Japanese Birthday Gifts


In Japanese culture, gifts are exchanged for various occasions; however, birthday gifts are not traditionally given. That being said, influences from the West have altered this tradition, making it not uncommon for friends and family to exchange birthday presents. When purchasing a Japanese gift, avoid items that consist of the number four or comes in four parts as this number is believed to cause bad luck.

Daruma Dolls

  • Daruma dolls, traditional Japanese good luck charms, are modeled after the Indian priest Bodhidharm who introduced Zen Buddhism to China. Daruma dolls are traditionally made of paper mache and are weighted on the bottom, causing the doll to wobble when pushed. These dolls are believed to be a symbol of good fortune and strong determination.

Cherry Blossom Room Divider

  • Cherry blossoms are highly symbolic in Japan. Among other things, the form and color of cherry blooms are believed to reflect the traditional Japanese values of purity and simplicity. A cherry blossom room divider beautifully displays this symbolic flower on a piece of furniture that can serve a functional or aesthetic purpose.

Caligraphy Set

  • Calligraphy is a popular Japanese hobby that many people learn in elementary school. A calligraphy set includes a shitajiki (mat), bunchin (paper weight), hanshi (calligraphy paper), fude (brush), suzuri (ink container) and sumi (material that produces ink).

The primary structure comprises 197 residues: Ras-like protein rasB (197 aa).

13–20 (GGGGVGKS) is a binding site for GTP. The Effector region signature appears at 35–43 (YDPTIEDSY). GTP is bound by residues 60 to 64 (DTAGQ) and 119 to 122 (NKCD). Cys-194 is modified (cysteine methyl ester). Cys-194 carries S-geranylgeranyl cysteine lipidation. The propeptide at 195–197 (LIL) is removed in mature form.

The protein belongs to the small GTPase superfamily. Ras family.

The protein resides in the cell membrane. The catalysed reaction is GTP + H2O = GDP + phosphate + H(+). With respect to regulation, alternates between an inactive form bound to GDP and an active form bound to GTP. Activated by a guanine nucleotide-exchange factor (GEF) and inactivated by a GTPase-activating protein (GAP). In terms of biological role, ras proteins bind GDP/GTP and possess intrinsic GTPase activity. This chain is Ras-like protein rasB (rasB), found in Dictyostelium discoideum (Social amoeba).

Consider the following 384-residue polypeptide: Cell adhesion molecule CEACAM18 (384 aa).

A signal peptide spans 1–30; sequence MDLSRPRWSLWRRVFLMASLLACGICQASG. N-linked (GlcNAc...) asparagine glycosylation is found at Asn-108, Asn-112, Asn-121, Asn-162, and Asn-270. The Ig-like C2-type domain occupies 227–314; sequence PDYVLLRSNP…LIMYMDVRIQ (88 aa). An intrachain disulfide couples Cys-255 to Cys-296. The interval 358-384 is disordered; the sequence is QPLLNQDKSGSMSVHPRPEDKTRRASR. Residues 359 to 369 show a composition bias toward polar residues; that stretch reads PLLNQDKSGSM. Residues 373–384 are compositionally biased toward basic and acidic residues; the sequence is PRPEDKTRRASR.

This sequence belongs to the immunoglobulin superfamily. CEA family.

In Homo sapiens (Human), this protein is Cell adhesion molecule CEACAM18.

Origami Paper and Book

  • Paper was first introduced to Japan during the sixth century C.E. by Buddhist monks. It is from that point that paper folding evolved into the art form known as origami. Thousands of origami designs exist at all skill levels and can be personalized by using origami paper of different sizes, textures and colors. An origami instructional book for beginning or advanced paper folders along with unique origami paper makes a great gift for the creative person in your life who loves all things Japanese.

Bonsai Tree and Book

  • The word "bonsai" means "tree-in-a-pot" in both the Japanese and Chinese languages. A tree-in-a-pot becomes a bonsai when it has been pruned, shaped and trained to grow in a specific shape. Although a basic form of bonsai originated in China, it was in Japan that the art of bonsai was refined. If the Japanese person in your life loves gardening, consider buying him a bonsai tree and a book detailing how to care for the tree.

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  • Photo Credit gift image by Albert Lozano from Fotolia.com
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